Originally from India, the 32-year-old man reportedly moved to Washington about two weeks ago and worked as a programmer in Bellevue, police records show.

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Wild Waves Theme Park officials expressed their condolences Monday to the relatives of the man who drowned at their water park in Federal Way on Saturday and said they are helping authorities investigate his death.

The King County Medical Examiner’s Office identified the man as 32-year-old Vijayarengan Srinivasan. He died from asphyxia due to drowning, and his manner of death was ruled an accident, the office said.

In an emailed statement, Wild Waves said they are working with authorities and not granting interviews at this time.

“Our entire team is greatly saddened by this loss and we are working to fully understand the circumstances around this tragic accident,” the statement says. “During this very difficult time, our thoughts and prayers are with the guest’s family.”

According to police records, Srinivasan arrived at the park around 11 a.m. with a 32-year-old friend, who told police Srinivasan was originally from India and moved to Washington about two weeks ago.

Srinivasan worked as a programmer for the consulting firm Infosys in Bellevue, according to the police report. The rest of his family lives in India, the report says. He had a wife and 3-year-old child, according to the report.

After lunch Saturday, the friend told police they both stood “on the big rock platform” at the water park’s activity pool, with plans to jump in at the 10-foot level and meet “at the edge,” according to the police report. Srinivasan mentioned he might use the nearby water slides, the friend told police.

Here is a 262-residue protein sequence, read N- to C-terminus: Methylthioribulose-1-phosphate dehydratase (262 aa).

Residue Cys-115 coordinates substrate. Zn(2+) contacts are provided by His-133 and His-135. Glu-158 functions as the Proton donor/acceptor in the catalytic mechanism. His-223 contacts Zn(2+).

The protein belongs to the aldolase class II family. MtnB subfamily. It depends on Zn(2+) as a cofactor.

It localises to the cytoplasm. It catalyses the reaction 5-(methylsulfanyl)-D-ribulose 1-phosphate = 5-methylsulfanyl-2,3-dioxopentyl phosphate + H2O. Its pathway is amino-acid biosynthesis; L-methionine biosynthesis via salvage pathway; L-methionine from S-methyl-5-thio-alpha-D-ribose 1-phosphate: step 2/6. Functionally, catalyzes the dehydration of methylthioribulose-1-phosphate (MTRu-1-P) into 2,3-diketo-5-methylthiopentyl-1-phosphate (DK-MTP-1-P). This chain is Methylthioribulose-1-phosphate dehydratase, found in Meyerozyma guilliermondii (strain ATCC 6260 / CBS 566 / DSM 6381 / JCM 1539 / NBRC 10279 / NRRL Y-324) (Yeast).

After making the jump and not seeing Srinivasan, the friend proceeded to the park’s “roller coaster area,” where they planned to head later, the report says.

About 20 or 30 minutes later, the friend returned and saw lifeguards giving Srinivasan CPR, according to the report. South King Fire & Rescue crews responded to help, but they could not revive him.

One lifeguard told police she jumped into the pool after seeing what looked like a body at the bottom, the report says. But due to the “murkiness” of the water, both she and her superior did not find anything, the report says.

About 15 minutes later, that lifeguard was told to stop guests from using the slides so that another lifeguard could retrieve a pair of glasses in the pool. When he jumped in, he discovered Srinivasan “laying face up on the bottom.”

Another lifeguard told police that children told him they saw a body at the bottom of the pool, but the lifeguard “believed that they were pranking him and did not think anything of it,” the report says.

Police so far have not found witnesses to the drowning, the report says.

Authorities who were providing extra security at the water park Saturday reported that the CPR effort was not communicated over the “Wild-Waves-issued” portable radios for staff and security, the report says.

“I could see a large crowd gathering near one of the water attractions near the lake,” one officer wrote in the report. At one point, more than 300 spectators surrounded first-responders as they gave CPR, and some of the spectators grew aggravated, the officer said.

Investigators estimate that more than 8,500 guests filled the park Saturday, the police report says, making it “extremely busy.”

The drowning occurred “in the heart of the water park,” which has elevated slides, a river for tubes, platform jumps and pools with various depths, the report says.

The drowning comes after a 10-year-old boy was killed on a huge slide at a Kansas water park earlier this month.